Even a relatively small fire can fill a house with smoke in a matter of minutes. For this reason, many local building codes and home insurers now require smoke detectors in new houses and apartments.

    Smoke detectors come in two types-photoelectric and ionization. Photoelectric types bean light into a chamber containing a photocell and trigger the alarm. Slow, smoldering fires set off these more readily than fast, flaming blazes.

    Ionization units use a radioactive source that ionizes or breaks up the air inside the detector and gives it a small electrical charge. Smoke particles reduce the current flow, which sounds the warning. Ionization detectors respond more quickly than photoelectric units to fast, flaming fires.

Which works best?

   Each type has its advantages and drawbacks. Most photoelectric models run on house current, which means you get no protection in a power outage or in an electrical fire. Ionization units run on a current, batteries, or both. Besides reacting more slowly to smoldering fires, they're also more susceptible to false alarms. To increase your peace of mind, you may want to use one of each-an ionization detector in your bedroom hallway and a photocell unit in the main living area. Deluxe fire protection systems also include heat sensors wired in the tandem so that all alarms will sound if just one senses excessive heat or smoke.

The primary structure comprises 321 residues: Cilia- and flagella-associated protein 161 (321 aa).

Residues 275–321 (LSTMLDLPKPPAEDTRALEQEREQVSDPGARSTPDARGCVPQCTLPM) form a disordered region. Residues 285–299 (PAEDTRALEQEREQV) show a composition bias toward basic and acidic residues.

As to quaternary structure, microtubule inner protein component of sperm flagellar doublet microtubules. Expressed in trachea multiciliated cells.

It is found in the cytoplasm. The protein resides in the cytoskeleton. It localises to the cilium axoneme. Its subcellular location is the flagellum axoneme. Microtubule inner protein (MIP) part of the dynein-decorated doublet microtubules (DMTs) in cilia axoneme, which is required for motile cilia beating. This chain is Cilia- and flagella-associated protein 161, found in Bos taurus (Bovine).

Maintaining Smoke Detectors

    Test each smoke detector monthly. Most have a test button that sounds the alarm when you press it. If yours doesn't have a test button, it's at least 15 years old and you should replace it with a newer model. Most battery-powered smoke detectors require the you replace the batteries annually. Before testing the smoke detector, take a moment to clean the inside of the detector and its vents with the soft brush attachment of a vacuum cleaner.

Installing Smoke Detectors

    Most smoke detectors take only a few minutes to install and come with complete instructions. Knowing where to locate them, though, can help you decide how may you need, and may also have a bearing on the type you select.

  1. Attach each unit to a ceiling, or high on a wall 4 to 6 inches below ceiling level.
  2. Don't install smoke detectors in corners because air circulation there is poor.
  3. Don't install smoke detectors close to the kitchen, furnace, garage, or fireplace, or just outside a bathroom door.